$140 million is the amount spent as of March 31 by the film industry in New Mexico for fiscal year 2011, according to the New Mexico Film Office.
40% of all films produced in New Mexico are shot in Santa Fe County, according to Film Office
Deputy Director Jennifer Schwalenberg.
" We don’t agree that the sky is falling. Filmmakers can still come to New Mexico and do their wonderful films and still enjoy the full incentive."—Dana Arnold, president and CEO of Albuquerque Studios
Forget Shirley MacLaine: Santa Feans are just as likely to run into Woody Harrelson or Ed Harris, both of whom star in the film Game Change, which is currently being shot here. But while productions like Game Change create the impression of a booming industry, nothing compares to 2008.
"Fiscal year 2008 was a banner year," Schwalenberg tells SFR. "We really became worldwide-known, mostly off a simple tax credit."
Enacted in 2003, the tax credit gives a 25 percent tax rebate on filmmakers' production costs. After New Mexico saw some success with it, states like Michigan and Louisiana attempted to compete by offering higher rebates. That, coupled with the recession, led to a slide in film industry spending in New Mexico during the following years: down to $260 million in 2009 and $204 million in 2010.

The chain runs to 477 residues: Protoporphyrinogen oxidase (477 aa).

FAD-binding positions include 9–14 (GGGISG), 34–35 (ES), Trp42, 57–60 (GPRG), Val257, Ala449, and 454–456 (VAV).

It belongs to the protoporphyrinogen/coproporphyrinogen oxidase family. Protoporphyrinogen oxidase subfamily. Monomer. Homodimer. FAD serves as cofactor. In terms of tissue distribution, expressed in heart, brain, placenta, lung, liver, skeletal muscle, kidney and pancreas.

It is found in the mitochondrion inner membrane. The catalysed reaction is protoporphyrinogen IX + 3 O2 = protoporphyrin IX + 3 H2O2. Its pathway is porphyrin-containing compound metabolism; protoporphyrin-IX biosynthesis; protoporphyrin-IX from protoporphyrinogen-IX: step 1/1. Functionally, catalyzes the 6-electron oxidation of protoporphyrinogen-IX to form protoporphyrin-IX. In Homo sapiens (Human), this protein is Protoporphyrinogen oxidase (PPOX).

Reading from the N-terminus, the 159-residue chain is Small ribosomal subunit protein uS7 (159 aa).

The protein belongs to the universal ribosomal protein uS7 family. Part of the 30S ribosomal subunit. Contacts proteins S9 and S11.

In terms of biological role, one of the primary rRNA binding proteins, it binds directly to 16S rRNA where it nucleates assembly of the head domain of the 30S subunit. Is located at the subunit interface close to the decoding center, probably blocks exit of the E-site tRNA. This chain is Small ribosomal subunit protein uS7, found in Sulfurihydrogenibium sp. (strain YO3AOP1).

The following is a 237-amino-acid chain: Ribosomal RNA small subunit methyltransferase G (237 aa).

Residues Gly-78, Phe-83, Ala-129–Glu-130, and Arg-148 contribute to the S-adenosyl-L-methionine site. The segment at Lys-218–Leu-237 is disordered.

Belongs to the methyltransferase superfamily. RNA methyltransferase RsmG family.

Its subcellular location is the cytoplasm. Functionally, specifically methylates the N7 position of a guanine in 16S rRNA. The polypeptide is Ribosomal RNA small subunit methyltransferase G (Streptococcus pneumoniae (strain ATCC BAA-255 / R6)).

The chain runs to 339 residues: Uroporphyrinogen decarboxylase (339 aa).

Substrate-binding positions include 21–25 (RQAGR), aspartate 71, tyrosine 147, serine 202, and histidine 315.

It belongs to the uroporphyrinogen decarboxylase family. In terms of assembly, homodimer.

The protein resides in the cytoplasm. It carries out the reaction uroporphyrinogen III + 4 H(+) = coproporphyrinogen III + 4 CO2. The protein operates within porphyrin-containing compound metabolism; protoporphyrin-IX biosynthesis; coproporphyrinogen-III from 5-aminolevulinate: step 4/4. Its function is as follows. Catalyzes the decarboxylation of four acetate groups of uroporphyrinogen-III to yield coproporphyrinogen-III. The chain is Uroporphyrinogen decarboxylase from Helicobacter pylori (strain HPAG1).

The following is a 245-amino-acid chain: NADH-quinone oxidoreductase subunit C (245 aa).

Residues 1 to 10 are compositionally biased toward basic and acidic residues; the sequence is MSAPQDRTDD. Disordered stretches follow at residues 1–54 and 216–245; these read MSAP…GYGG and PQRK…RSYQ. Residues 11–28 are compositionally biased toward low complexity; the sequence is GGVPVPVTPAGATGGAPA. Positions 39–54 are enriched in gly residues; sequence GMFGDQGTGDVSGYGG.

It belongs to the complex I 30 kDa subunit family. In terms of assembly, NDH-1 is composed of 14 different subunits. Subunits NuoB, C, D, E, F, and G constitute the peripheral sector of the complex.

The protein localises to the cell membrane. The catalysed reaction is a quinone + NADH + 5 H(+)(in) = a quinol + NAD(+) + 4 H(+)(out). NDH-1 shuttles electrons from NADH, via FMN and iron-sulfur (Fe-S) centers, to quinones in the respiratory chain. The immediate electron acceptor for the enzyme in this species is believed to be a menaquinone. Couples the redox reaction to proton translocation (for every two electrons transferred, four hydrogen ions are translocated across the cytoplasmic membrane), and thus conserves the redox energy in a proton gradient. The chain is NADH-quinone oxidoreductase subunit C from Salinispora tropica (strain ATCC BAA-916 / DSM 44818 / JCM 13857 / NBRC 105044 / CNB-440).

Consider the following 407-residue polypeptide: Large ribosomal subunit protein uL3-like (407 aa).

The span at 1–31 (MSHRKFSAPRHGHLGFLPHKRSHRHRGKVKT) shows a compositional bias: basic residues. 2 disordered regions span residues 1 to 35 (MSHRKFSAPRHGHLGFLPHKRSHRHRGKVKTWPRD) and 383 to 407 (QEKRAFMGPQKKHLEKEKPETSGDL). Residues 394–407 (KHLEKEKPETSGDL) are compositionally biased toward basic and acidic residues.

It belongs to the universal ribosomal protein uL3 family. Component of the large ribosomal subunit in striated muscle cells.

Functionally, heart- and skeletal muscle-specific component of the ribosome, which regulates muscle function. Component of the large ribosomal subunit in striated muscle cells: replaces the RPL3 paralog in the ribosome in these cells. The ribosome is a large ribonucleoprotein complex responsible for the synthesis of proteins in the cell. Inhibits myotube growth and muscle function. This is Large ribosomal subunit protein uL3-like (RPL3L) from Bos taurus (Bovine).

When the state Legislature faced a budget deficit this year, Gov. Susana Martinez proposed whittling the rebate down to 15 percent. Instead, lawmakers instituted a "rolling cap," which preserves the 25 percent rebate but limits the once unlimited payout to $50 million a year on a first come, first served basis.
The new law, which takes effect July 1, also alters how the rebate is paid. Any tax credit worth between $2 million and $5 million, for example, is divided into two payments, the second of which comes a year after the first.
The biggest effect could fall on low-budget independent films. Arnold refers to it as an "unintended consequence."
Small films, which already struggle to raise funds, may not be able to afford to wait a year for the second half of the rebate, Arnold says—but high-budget corporate films should be fine.